Procter & Gamble (NYSE: PG) and Costco Wholesale (NASDAQ: COST) perform fundamentally different functions. P&G produces personal care products, and Costco is one of its numerous retailers.
However, both are large-cap stocks supported by mature companies that deliver rising profits and steady dividend increases. Let’s review both companies to see which investment offers more profit potential.
The state of Costco
Costco leads the warehouse retailing business, outselling its most direct competitors, Walmart‘s Sam’s Club and BJ’s Wholesale. It also holds its own against other major brick-and-mortar retailers such as Walmart and Target. Moreover, it competes successfully with Amazon, primarily by turning a combined physical store and online presence to its advantage.
Still, Costco’s success comes down to member growth and retention. Memberships, which currently start at $60 per year, make up the overwhelming majority of the company’s profits. This model has allowed the company to grow to 552 warehouses across 45 U.S. states and Puerto Rico. It also operates an additional 244 warehouses in 11 other countries on four different continents.
Image source: Getty Images.
Due to its success, Costco is a relatively expensive stock. Its forward price-to-earnings (P/E) ratio has risen to about 39. In Costco’s most recent quarter, earnings increased by nearly 27% from year-ago levels as the pandemic stoked sales of consumer staples. However, earnings for fiscal 2020 as a whole rose by just over 9% from 2019 levels. This is more in line with forecasts, which point to an expected 10% net income increase in each of the next two years.
Costco also offers a dividend, which it has increased every year since 2004. However, with the $2.80 per year payout yielding only about 0.73%, most buy this stock in hopes of gains.
How Procter & Gamble fares
Procter & Gamble remains a leading company in personal care products. For much of its 180-year history, brands such as Tide laundry detergent, Bounty paper towels, and Gillette razors produced tidy profits for the personal care giant.
For most of that time, Kimberly-Clark and Colgate-Palmolive served as its most direct competitors. However, as e-commerce took off, upstart, internet-based operations could compete more effectively. Consequently, P&G could no longer depend on name recognition and control of shelf space to drive sales.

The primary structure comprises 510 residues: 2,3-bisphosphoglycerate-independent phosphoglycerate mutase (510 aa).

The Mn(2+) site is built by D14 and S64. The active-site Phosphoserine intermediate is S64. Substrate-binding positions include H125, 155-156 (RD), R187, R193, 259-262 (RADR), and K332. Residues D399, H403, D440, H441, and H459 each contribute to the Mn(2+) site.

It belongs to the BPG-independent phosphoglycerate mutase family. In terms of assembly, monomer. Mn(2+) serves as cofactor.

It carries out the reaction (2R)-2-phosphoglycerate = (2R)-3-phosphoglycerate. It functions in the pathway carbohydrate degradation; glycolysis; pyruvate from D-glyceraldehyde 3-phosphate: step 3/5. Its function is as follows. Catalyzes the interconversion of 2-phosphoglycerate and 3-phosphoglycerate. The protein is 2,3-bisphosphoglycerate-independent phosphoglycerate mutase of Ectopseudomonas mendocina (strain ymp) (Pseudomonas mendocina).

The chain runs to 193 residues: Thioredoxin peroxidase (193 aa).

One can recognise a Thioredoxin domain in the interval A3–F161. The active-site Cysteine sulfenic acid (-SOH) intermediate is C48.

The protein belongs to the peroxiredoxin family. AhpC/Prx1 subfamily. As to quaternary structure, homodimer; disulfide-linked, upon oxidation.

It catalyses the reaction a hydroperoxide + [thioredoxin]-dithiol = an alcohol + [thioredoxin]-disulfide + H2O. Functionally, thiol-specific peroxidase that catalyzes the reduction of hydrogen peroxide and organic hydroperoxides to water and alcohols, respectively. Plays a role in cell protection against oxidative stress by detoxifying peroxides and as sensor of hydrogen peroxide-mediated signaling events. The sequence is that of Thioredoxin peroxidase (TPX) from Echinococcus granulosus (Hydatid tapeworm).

Under current CEO David S. Taylor, it has resembled a start-up in some respects, buying products like Native deodorant that have sold well online. Thus, despite selling mostly commoditized products, it continues to drive growth.
Its forward P/E ratio now stands at around 27. P&G predicted between 3% and 7% core earnings-per-share growth for the upcoming fiscal year. This is in line with analyst forecasts, which predict increases of just under 6% in fiscal 2021 and about 7% for fiscal 2022. Nonetheless, despite steady growth, the stock appears pricey.
Where P&G stands out is with its dividend. At a yield of about 2.2%, the dividend of just over $3.16 per year is not noteworthy. Nonetheless, thanks to the company’s 64-year track record of dividend increases, it is a draw for income-oriented stockholders.
Costco or Procter & Gamble?
From a valuation perspective, both Costco and Procter & Gamble have elevated earnings multiples relative to their expected profit growth. However, if I had to choose one, I would give the edge to Costco. For one, even amid high demand for personal care products during the pandemic, Costco stock has outperformed Procter & Gamble shares in 2020.
Costco Wholesale vs. Procter & Gamble, data by YCharts.
Additionally, Procter & Gamble already operates in more than 180 countries. While that is an impressive feat that few companies have accomplished, it leaves P&G with few new markets to tap.
Conversely, Costco operates in only a few countries. Nonetheless, it has shown that it can succeed abroad despite cultural differences. This bodes well for its international expansion for many years to come.
Both companies appear positioned to continue their growth and hike their dividends annually. However, with faster profit growth and more room for expansion, Costco stock seems to offer a more lucrative value proposition despite its higher multiple.
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John Mackey, CEO of Whole Foods Market, an Amazon subsidiary, is a member of The Motley Fool’s board of directors. Will Healy has no position in any of the stocks mentioned. The Motley Fool owns shares of and recommends Amazon. The Motley Fool recommends Costco Wholesale and recommends the following options: short January 2022 $1940 calls on Amazon and long January 2022 $1920 calls on Amazon. The Motley Fool has a disclosure policy.
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